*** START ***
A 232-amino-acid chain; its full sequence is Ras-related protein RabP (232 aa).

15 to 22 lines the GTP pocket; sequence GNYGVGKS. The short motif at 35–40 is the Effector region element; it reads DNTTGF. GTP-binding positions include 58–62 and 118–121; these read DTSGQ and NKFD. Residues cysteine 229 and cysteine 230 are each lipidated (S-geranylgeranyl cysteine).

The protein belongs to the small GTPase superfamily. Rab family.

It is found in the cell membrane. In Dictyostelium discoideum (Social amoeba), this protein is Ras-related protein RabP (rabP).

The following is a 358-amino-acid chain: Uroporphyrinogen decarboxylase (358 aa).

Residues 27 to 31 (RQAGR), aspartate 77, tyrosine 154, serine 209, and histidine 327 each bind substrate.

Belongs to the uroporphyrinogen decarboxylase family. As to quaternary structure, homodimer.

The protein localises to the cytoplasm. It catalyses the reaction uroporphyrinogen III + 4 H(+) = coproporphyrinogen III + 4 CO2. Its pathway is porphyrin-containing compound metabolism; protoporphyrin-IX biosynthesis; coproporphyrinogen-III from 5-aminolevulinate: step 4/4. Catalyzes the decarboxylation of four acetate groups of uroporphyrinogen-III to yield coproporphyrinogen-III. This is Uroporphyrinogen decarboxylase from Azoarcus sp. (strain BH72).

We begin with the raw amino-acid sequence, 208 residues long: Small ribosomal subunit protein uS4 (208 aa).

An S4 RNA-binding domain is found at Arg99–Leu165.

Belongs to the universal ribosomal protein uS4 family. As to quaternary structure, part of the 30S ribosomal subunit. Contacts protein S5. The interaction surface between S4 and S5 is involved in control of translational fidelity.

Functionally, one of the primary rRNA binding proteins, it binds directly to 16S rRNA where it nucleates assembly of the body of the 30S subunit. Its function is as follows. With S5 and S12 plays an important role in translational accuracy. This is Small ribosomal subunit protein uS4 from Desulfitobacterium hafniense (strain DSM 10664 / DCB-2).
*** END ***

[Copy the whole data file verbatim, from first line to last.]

A 232-amino-acid chain; its full sequence is Ras-related protein RabP (232 aa).

15 to 22 lines the GTP pocket; sequence GNYGVGKS. The short motif at 35–40 is the Effector region element; it reads DNTTGF. GTP-binding positions include 58–62 and 118–121; these read DTSGQ and NKFD. Residues cysteine 229 and cysteine 230 are each lipidated (S-geranylgeranyl cysteine).

The protein belongs to the small GTPase superfamily. Rab family.

It is found in the cell membrane. In Dictyostelium discoideum (Social amoeba), this protein is Ras-related protein RabP (rabP).

The following is a 358-amino-acid chain: Uroporphyrinogen decarboxylase (358 aa).

Residues 27 to 31 (RQAGR), aspartate 77, tyrosine 154, serine 209, and histidine 327 each bind substrate.

Belongs to the uroporphyrinogen decarboxylase family. As to quaternary structure, homodimer.

The protein localises to the cytoplasm. It catalyses the reaction uroporphyrinogen III + 4 H(+) = coproporphyrinogen III + 4 CO2. Its pathway is porphyrin-containing compound metabolism; protoporphyrin-IX biosynthesis; coproporphyrinogen-III from 5-aminolevulinate: step 4/4. Catalyzes the decarboxylation of four acetate groups of uroporphyrinogen-III to yield coproporphyrinogen-III. This is Uroporphyrinogen decarboxylase from Azoarcus sp. (strain BH72).

We begin with the raw amino-acid sequence, 208 residues long: Small ribosomal subunit protein uS4 (208 aa).

An S4 RNA-binding domain is found at Arg99–Leu165.

Belongs to the universal ribosomal protein uS4 family. As to quaternary structure, part of the 30S ribosomal subunit. Contacts protein S5. The interaction surface between S4 and S5 is involved in control of translational fidelity.

Functionally, one of the primary rRNA binding proteins, it binds directly to 16S rRNA where it nucleates assembly of the body of the 30S subunit. Its function is as follows. With S5 and S12 plays an important role in translational accuracy. This is Small ribosomal subunit protein uS4 from Desulfitobacterium hafniense (strain DSM 10664 / DCB-2).